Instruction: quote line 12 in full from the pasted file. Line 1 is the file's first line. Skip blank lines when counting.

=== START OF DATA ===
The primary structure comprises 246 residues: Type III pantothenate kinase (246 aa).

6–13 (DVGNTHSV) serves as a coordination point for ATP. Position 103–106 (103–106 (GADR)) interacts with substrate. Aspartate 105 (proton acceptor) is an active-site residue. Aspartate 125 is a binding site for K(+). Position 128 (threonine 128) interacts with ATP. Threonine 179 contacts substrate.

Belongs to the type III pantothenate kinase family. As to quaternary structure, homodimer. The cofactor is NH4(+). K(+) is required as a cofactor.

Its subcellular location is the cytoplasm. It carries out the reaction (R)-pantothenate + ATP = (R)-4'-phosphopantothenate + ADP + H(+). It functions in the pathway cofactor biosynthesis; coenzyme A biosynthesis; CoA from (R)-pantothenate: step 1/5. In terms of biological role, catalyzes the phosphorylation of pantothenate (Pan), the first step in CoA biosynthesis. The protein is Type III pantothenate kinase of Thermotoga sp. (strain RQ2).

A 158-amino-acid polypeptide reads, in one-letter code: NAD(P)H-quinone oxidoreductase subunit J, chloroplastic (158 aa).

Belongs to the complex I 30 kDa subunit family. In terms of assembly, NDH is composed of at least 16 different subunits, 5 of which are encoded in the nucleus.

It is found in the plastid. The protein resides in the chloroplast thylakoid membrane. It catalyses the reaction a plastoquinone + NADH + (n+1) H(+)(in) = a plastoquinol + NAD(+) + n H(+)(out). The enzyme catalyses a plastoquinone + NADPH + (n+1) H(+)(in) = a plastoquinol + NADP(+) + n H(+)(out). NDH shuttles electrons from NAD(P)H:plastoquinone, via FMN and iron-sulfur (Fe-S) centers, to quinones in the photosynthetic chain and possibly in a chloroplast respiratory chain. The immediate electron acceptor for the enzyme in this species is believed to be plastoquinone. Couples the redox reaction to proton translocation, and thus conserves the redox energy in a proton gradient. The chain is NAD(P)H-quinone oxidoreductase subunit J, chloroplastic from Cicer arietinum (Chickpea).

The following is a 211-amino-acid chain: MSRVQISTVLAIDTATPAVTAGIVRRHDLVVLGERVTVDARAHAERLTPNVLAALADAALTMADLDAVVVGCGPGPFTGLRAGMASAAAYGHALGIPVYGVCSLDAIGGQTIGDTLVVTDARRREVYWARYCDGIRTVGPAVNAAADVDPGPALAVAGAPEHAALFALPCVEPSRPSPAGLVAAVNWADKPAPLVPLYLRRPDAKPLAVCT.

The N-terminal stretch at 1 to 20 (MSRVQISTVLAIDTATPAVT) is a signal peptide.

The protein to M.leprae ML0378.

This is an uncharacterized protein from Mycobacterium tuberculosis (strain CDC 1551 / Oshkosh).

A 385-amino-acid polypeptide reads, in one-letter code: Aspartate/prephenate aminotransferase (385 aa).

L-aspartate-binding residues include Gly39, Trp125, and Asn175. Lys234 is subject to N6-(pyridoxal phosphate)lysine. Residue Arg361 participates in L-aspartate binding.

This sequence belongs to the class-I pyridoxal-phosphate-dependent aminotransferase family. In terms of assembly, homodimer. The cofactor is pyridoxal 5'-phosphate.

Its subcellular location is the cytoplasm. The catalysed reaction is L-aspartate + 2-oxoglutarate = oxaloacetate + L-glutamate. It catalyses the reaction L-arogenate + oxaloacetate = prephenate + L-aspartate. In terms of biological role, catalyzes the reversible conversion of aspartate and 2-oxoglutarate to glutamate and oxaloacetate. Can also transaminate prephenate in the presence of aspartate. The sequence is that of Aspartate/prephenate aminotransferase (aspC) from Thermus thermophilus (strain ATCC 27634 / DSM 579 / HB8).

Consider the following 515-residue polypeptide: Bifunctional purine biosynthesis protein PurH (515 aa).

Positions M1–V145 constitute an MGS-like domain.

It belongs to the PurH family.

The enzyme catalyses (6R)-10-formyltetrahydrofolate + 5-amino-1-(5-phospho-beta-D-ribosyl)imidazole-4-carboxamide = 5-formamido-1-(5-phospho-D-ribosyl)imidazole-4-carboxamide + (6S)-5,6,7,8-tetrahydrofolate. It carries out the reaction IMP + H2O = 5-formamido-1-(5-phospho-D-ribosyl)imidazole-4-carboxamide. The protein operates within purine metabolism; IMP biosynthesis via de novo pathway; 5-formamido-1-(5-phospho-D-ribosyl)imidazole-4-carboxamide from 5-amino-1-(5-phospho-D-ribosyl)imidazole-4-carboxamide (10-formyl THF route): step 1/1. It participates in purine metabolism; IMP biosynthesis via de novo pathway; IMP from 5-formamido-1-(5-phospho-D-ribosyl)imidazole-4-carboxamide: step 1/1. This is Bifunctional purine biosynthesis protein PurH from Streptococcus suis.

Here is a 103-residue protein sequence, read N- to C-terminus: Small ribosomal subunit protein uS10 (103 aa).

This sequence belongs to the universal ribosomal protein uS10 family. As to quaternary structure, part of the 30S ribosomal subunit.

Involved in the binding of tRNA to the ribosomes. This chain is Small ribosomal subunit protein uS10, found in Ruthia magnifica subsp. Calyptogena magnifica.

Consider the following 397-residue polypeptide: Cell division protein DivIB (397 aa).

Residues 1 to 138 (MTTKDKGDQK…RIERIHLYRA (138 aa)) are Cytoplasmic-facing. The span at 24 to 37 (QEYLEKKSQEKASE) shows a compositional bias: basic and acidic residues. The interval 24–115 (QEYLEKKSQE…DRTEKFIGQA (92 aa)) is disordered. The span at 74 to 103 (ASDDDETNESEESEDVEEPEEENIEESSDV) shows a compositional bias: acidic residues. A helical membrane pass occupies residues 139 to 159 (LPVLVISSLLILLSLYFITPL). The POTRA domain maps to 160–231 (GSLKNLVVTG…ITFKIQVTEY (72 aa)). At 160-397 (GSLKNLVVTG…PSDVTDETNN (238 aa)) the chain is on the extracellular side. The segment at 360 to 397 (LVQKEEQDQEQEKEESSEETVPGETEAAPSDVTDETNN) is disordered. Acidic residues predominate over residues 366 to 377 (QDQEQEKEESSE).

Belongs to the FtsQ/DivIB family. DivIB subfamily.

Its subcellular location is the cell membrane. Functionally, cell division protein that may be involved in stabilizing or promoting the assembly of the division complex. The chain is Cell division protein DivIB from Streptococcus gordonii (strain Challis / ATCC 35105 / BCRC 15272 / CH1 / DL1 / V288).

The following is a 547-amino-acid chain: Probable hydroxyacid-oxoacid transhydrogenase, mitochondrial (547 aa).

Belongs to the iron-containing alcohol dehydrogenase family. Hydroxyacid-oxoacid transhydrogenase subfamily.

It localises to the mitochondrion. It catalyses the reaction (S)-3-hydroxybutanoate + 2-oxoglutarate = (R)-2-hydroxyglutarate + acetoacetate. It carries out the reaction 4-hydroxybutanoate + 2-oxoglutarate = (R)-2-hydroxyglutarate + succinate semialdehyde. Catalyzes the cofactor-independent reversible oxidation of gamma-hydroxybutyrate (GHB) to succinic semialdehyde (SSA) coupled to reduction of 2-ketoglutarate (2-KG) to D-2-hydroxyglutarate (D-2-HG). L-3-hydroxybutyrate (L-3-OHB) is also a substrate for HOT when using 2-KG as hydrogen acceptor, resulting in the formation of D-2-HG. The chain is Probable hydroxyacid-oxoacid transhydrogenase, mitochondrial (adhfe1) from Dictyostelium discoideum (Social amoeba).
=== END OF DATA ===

A 385-amino-acid polypeptide reads, in one-letter code: Aspartate/prephenate aminotransferase (385 aa).